Tales of Nam
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It took so long because it hurt so badly. There is no shame in this. We were sent into combat the same way that warriors have been sent into battle since the first alpha male set out with some mates from his cave to take something of value from a neighbor. When the neighbors decided that they were not about to give up their women, or their land, or their god; war broke out. In the intervening years our leaders have become better at justifying warfare, but the basic process itself is about the same.
So you found yourself on the battlefield somewhere with a weapon in hand and your buddies all around you. You had been trained in the various arts of killing the enemy, and told that this was your job. Most importantly, you knew that those other guys were out there whose job it was to kill you. If you did your job you might get a medal. If not, you would have let your buddies down, and you would be disgraced. For most of us, this was a no-brainer in more ways than one.
Somewhere in the dark recess of the skull lies the remnants of the reptilian brain. That artifact of our evolution is alive and well. That demon can not only kill any species that roams the planet, but finds it most exciting to do so. If you have been in combat, you have looked into the face of that demon and you know him more intimately than most of your civilian brothers and sisters. It does not matter whether you actually stuck a knife in the flesh of another to take his life, shot him at 50 paces, fired into a group with an automatic weapon, loaded artillery shells for delivery, or launched weapons from a remote location. The objective and end result were the same; the death and destruction of other human beings. No one who has been through these kinds of experiences is ever quite the same.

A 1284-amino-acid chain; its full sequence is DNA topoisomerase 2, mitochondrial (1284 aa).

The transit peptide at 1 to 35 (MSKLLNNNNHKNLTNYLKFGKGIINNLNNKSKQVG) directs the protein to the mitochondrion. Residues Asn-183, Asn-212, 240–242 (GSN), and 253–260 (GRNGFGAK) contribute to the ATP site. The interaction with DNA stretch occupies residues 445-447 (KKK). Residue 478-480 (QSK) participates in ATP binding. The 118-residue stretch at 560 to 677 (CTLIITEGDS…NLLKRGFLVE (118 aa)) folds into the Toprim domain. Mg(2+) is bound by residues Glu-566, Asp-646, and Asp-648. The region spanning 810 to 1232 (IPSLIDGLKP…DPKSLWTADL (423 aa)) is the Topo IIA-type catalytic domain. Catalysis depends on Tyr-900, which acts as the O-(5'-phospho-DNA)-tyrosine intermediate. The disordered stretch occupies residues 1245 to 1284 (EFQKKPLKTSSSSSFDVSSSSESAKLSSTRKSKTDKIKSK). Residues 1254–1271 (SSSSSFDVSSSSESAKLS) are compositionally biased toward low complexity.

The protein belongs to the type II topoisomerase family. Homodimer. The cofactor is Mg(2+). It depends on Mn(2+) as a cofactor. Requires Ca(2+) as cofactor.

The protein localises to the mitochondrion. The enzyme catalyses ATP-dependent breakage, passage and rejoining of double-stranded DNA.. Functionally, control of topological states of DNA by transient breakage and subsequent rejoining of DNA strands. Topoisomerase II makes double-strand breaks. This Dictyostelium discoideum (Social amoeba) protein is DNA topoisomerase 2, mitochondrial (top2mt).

Perhaps you were unlucky enough to lose a comrade in arms. You may have witnessed the death or wounding of someone you are close to. Maybe you came across dead or injured civilians: children, babies, youths, women. Even if you never set foot on Vietnamese soil but were part of Rolling Thunder, or controlled strikes from the carriers in the Tonkin Gulf, or fired shore bombardment missions off the coast of I Corps in support of the Marines ashore, you were part of the killing machine. It is true that the closer you were to looking Charlie right in the eyes, the more likely you would be to suffer severe trauma, but particularly sensitive individuals can be some distance removed from the carnage and still experience its effects.
The simple truth is that everything that we learned in school about the sanctity of human life, and everything that we learned in church about loving our neighbors is irreconcilable with what the warrior does in combat. When you are on the battlefield you mostly don't think about such things. Keeping safe and staying alive are a tad more important. One day, however, you come home. One day, you return to civilian life. Maybe then you have time to think about the moral dilemma that will occupy the remainder of your life. Many of us postpone that day as long as we can. We build a wall around the combat experience, then we tell ourselves that we will deal with it someday. Nobody I know is in the rush to get to that day. The shrinks call it avoidance or denial. I call it survival.
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